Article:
In most cases, criminal charges are predicated on the accused acting with “scienter.” That is, the criminal conduct must be intentional. Certain criminal misdemeanor offenses, however, are excepted from the scienter requirement — these are known as strict-liability offenses.
With strict-liability offenses, it does not matter whether the perpetrator was aware of or intended to commit the violation. Speeding is an example of a strict liability offense. It does not matter whether the driver intended to speed or knew they were speeding. Similarly, shipping contaminated food in violation of the Food Drug and Cosmetic Act (FDCA) is a strict-liability offense.
Unbeknownst to many, food industry executives can thus be criminally charged for violating the FDCA, especially when it involves shipping adulterated product into commerce. This is true even if they were completely unaware of the adulteration. To make matters worse, convictions may be punishable by large fines and/or significant jail time.
As readers of this column well know, it is illegal to introduce adulterated foods into interstate commerce. In turn, any company that does so has violated 21 U.S.C. § 331(a). When such a violation occurs, the company’s officers can be charged criminally under the Responsible Corporate Officer Doctrine (RCOD), also known as the Park Doctrine.
In U.S. v. Dotterweich, the U.S. Supreme Court established that corporate officers could be prosecuted for violating the FDCA, even without knowledge or awareness of the violation. The Supreme Court reasoned that, “In the interest of the larger good [the RCOD] puts the burden of acting at hazard upon a person otherwise innocent but standing in responsible relation to a public danger.” In the decades since Dotterweich was decided, DOJ prosecutors have routinely prosecuted food company executives for violating the FDCA.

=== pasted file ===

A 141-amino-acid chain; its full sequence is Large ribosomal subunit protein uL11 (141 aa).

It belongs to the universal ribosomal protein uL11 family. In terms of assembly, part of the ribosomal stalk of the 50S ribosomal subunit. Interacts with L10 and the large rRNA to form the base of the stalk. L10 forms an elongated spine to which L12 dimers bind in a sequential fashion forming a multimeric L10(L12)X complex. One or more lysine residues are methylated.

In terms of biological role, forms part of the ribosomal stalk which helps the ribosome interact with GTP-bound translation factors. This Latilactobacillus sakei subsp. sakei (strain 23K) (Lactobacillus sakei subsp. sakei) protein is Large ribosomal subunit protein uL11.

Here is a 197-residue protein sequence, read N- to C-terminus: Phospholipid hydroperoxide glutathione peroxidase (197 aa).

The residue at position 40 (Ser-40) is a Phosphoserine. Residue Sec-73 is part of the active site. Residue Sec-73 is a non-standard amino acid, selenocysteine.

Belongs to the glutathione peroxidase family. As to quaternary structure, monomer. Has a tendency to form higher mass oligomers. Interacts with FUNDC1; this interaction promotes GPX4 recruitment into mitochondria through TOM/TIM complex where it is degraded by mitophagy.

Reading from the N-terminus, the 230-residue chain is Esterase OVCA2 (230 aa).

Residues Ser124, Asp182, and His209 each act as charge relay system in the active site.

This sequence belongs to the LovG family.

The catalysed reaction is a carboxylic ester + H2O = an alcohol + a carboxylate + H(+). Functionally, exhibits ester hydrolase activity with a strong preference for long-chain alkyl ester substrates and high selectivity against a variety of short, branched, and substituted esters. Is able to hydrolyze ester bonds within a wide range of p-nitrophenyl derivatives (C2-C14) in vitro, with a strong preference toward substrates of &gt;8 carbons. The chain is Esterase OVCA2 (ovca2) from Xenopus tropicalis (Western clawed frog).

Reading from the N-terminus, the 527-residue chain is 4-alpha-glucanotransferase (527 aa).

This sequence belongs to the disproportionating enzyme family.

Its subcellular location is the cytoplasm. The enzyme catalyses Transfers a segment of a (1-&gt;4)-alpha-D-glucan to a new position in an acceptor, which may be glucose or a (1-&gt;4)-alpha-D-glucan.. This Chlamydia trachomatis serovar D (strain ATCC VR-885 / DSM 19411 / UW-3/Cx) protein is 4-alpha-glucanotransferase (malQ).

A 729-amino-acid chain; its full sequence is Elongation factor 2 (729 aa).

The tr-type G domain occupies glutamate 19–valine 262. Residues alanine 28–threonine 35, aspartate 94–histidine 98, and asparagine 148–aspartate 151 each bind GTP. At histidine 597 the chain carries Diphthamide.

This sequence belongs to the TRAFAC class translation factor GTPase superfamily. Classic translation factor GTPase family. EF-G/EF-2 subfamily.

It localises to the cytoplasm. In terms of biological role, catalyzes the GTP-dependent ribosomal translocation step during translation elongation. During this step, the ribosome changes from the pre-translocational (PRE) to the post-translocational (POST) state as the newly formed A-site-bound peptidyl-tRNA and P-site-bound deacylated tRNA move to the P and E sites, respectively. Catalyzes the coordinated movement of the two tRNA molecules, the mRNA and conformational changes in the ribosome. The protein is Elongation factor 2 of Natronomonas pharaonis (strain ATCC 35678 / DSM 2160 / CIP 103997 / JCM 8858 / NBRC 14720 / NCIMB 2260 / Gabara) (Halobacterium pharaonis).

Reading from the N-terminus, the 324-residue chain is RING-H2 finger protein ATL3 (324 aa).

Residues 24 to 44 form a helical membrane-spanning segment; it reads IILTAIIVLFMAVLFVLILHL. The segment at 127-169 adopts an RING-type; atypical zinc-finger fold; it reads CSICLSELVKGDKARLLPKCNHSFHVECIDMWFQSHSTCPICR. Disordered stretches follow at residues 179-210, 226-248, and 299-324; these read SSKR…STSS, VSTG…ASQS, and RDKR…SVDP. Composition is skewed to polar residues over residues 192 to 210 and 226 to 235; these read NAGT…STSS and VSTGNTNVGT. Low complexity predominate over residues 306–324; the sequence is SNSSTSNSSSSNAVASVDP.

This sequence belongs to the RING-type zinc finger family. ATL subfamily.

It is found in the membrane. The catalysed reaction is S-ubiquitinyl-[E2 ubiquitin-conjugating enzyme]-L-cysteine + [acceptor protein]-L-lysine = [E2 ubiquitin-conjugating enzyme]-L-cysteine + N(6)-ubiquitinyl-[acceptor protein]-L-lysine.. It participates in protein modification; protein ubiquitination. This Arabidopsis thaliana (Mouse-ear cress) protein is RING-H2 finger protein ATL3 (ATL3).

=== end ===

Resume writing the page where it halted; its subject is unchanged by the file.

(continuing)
In U.S. v. Park (hence the Park Doctrine) the Supreme Court held that to sustain a conviction, prosecutors need only prove that the corporate officer had “responsibility and authority either to prevent in the first instance, or promptly to correct, the violation complained of, and that [the officer] failed to do so.” Upon conviction, each violation (i.e., the shipment of each case of offending product) is punishable by up to one year in jail or a $100,000 fine.
In a recent decision, a Court of Appeals affirmed that the government “need not prove that defendant knew that he [or she] was violating the law or that he [or she] intended to violate the law.” Rather, the prosecution merely needs to establish that the defendant was aware of a condition that “could” lead to harm, and that the defendant failed to take appropriate steps to correct or prevent it.
As federal agencies exercise increasingly aggressive inspection oversight, conduct swab-a-thons, and continue looking for connections between food companies and emerging outbreaks, more companies, and by extension, more officers, could face criminal liability.
Perhaps counterintuitively, the incredible job that industry is doing may actually enhance the risk faced by corporate officers. From an optics standpoint, the diminishing number of food-related recalls and outbreaks may foster the impression — in the eyes of both prosecutors and the public — that any foodborne illness outbreak is inherently the result of some culpable wrongdoing. In turn, if your company is among the very few unfortunate enough to be tied to an outbreak, the scrutiny you face will be all the more intense.
In the end, if the Food and Drug Administration or U.S. Department of Agriculture finds harmful pathogens in your facility and links those findings to human illness, you may be subject to criminal charges. The best way to bail yourself out of future trouble is to bolster your food safety programs and decisively respond to any food safety issues today.